Friday’s Child: Meh. One of the sillier Heyer romps, here it becomes an almost slapstick farce, but it’s not bad (at least not after the first horrifying experience). Pleasant voices, silly antics, a little hard to follow the many male characters.

Envious Casca: This is not a Regency but a locked-door murder mystery a la Agatha Christie. Heyer wrote about a dozen contemporary murder mysteries (which means that, like Christie’s, they are set the 1930s – 50s), and this is by far the best of them. It’s one I’ve always wished Masterpiece Theatre would dramatize. Once I got over the shock of meeting--right at the start-- two characters who do not even appear in the book, turning them into the focal-point “observers” of the murder that occurs about 1/3 of the way through, I enjoyed this. There is a lot of dialog in the original book, and a good deal of it is delivered verbatim here (I know, because I’ve read the book more times than I care to admit). The book is better, and the surprise ending does not work nearly as well here as it does in the book, but the adaptation is well done, well cast, and it’s an enjoyable period piece if you like the sort of thing.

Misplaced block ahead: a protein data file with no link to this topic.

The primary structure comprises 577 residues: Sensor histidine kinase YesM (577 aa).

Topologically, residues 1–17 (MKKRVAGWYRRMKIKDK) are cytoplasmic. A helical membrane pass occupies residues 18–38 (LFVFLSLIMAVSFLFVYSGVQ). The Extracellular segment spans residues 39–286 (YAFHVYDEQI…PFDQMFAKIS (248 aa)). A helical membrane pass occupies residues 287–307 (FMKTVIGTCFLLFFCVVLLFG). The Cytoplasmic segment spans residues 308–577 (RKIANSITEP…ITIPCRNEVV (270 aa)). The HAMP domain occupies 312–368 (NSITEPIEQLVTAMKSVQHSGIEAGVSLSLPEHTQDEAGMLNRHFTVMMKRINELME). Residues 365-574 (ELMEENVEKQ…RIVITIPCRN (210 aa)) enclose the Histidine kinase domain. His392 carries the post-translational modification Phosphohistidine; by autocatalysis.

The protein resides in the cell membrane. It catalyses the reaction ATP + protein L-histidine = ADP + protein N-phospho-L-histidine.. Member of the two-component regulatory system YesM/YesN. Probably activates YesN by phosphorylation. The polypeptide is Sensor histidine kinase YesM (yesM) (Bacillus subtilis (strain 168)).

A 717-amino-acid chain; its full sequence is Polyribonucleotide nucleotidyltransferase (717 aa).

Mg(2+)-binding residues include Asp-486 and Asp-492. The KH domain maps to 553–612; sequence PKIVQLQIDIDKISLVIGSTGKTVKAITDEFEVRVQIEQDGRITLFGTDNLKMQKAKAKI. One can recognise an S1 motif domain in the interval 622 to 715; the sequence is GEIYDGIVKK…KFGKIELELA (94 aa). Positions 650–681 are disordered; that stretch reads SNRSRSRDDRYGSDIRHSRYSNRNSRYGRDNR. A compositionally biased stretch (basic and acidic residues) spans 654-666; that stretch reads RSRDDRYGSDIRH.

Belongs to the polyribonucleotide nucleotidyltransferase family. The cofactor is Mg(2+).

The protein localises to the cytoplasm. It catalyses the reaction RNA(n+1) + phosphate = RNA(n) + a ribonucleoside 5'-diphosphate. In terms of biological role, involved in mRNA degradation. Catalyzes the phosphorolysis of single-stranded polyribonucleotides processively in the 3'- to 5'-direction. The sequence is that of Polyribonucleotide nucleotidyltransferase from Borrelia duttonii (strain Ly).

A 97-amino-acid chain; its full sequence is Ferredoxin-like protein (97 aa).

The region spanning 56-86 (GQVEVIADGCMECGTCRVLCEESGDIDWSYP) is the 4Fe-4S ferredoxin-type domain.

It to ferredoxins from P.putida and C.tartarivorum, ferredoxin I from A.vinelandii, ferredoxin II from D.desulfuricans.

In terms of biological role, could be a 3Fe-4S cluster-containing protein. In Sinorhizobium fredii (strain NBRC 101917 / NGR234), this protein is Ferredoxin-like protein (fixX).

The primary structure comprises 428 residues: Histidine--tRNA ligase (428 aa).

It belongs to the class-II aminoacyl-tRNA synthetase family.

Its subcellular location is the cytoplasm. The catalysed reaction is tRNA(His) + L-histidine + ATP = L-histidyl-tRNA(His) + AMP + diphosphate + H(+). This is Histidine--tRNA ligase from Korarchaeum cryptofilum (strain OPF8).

16 people found this helpful

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  • Kelli
  • 17-07-2020

Awful

I rarely write reviews, but I had to for this one. I pre-ordered this and waited patiently for it to be released. Such a disappointment! I LOVE these books but the performance in these was not what I was expecting. The female leads sound petulant and just too annoying to listen to. I think I’ll stick with the books!

8 people found this helpful

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  • Amy Gevas
  • 21-08-2020

Battered and Beaten Storylines